For this project we were faced with four large data sources (extracts from operational systems). Each of the data sources had to have complex business logic ran against them before automation was possible.
Due to the complexity of the business logic, and sensitivity of the report output, we had to embed two sets of comprehensive checks:
- 274 automated pre execution data checks were built into the process to ensure the report would not run until all the required data was present, complete, and in the right format.
- 204 automated post execution data checks were added to ensure report output fidelity. As the team adopted a ‘maker-checker’ approval process for the report, these checks focused the checker’s attention to the key aspects of the report.
The automation project was a success. We we keen to help the team understand the automation process, and so documented each of the 9 steps of the automation journey:
Data Input – We identified all of the raw, unedited data sources required from the operational systems.
Confirm Logic – Working closely with the operations team, we identified and agreed upon the definition and meaning of every piece of business logic.
Documentation – We then documented this logic as not only a reference guide for the technical build, but also as a governance point so if any logic needed changing we could easily identify and access the relevant section.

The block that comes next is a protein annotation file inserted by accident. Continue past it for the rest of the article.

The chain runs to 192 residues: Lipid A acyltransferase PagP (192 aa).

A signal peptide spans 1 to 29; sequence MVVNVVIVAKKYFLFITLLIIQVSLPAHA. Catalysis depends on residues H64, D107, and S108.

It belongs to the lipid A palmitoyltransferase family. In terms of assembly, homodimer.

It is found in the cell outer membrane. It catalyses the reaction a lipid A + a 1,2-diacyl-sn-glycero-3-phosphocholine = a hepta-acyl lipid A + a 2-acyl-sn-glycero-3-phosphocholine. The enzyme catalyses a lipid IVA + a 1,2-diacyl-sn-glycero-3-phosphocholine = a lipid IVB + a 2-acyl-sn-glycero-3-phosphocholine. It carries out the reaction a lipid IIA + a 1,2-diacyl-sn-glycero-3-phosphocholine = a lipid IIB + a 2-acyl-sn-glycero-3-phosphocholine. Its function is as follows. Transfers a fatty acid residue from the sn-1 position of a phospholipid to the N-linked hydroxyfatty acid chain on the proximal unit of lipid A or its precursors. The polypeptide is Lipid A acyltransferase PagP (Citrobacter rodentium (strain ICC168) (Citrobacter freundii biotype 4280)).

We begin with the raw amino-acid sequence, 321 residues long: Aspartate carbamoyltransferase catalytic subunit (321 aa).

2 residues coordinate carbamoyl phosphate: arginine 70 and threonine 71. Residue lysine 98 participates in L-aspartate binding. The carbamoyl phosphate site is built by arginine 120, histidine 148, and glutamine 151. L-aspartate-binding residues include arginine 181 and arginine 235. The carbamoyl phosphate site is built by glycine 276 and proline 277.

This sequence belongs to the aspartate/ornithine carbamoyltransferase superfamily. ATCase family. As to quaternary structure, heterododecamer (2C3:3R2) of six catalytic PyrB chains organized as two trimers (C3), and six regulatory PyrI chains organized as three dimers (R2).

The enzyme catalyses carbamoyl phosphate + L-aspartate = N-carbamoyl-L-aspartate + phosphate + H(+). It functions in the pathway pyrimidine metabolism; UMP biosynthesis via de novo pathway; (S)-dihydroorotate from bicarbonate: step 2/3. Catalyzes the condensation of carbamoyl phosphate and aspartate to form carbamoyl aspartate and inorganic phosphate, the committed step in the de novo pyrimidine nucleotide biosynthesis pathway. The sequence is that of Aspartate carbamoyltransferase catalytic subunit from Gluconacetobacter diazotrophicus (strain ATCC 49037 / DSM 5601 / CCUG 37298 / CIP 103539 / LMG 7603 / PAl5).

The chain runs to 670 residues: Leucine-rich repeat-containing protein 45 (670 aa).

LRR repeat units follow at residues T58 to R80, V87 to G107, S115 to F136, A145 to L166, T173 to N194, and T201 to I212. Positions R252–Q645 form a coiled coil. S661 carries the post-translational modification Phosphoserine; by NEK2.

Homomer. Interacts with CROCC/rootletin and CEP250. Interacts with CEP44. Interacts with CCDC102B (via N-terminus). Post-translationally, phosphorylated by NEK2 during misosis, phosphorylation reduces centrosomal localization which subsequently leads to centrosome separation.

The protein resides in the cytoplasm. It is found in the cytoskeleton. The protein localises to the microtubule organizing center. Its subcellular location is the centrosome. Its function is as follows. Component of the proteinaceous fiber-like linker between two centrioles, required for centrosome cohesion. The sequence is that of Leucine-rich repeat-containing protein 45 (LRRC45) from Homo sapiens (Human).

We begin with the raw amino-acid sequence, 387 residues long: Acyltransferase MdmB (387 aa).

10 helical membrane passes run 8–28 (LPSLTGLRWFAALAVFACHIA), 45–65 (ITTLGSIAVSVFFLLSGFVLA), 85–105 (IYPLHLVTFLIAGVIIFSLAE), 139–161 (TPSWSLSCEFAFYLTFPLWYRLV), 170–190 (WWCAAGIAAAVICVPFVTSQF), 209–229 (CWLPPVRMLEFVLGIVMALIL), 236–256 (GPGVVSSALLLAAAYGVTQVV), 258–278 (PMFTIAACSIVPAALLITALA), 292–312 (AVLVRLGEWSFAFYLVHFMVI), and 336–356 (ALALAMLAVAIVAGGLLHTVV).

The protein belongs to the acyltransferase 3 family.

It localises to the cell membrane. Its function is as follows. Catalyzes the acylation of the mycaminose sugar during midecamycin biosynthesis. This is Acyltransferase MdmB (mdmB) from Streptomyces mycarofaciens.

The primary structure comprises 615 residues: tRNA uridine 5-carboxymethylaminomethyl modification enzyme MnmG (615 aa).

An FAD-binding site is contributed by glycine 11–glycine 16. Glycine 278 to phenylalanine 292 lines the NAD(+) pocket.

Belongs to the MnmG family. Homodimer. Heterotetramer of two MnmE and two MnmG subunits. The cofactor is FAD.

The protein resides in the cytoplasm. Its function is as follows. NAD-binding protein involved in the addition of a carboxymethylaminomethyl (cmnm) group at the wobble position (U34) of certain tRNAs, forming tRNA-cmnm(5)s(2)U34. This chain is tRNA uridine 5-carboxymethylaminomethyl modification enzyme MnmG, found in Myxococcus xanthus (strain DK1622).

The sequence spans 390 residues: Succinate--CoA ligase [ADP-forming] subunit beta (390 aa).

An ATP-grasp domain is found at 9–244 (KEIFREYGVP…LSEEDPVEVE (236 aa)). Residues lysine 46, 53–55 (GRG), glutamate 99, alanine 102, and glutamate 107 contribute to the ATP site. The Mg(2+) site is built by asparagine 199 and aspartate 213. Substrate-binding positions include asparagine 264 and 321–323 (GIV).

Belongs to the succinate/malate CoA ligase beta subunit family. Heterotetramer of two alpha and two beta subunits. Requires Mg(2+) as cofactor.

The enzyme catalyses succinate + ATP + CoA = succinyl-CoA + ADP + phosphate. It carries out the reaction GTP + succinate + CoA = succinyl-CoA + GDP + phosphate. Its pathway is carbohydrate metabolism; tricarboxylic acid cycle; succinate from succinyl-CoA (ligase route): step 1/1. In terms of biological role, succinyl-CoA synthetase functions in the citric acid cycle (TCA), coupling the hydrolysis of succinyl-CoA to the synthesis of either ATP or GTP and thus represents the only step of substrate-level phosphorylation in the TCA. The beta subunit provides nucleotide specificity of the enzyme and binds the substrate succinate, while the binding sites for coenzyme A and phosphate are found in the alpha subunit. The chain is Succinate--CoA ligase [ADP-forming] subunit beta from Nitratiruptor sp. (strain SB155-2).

Tool Build – We began the process of building the tool using microsoft excel (as no tech spend was available at this stage to move the build onto a server).
Testing – Once an iteration of the build was complete, we conducted two levels of testing. Level 1 was from a technical user, Level 2 was from a member of the ops team. This ensured the tool operated in a way the user was comfortable with.
Controls – Once the tool was functional, we went through a lengthy process of adding controls at each step of the process. This was key as the operations team members would not be expected to understand how the report worked. From their perspective it had to be ‘click and go’. This level of automation is only possible if controls are embedded at each step of the process.
Contingency Procedures – Often when teams automate processes, no thought is given to the possibility that the automated tool fails. There are numerous reasons for a possible fail, so a workaround or contingency, is vital. In this case, we built a separate tool that had a lower level of user experience, but also a corresponding lower level of complexity meaning if the main tool failed, the back up tool could take over.
Process Documentation – We documented the new process front to back to ensure effective process handover to the operations team. The contingency process was documented in the same way.
Transition to BAU – We handed over the process to the operations team.
We transformed a process that previously took 16+ hours into one that took less than 25 minutes to run, whilst increasing data quality, accuracy, and process fidelity.
- Process heavily reliant on user?
- Simple BAU process?
- Scalable BAU process?
- Embedded data validation?
- Embedded reconciliation checks?
- Business logic applied programmatically?
- Consistent data output?
- Previous Process
- Redesigned EDI Process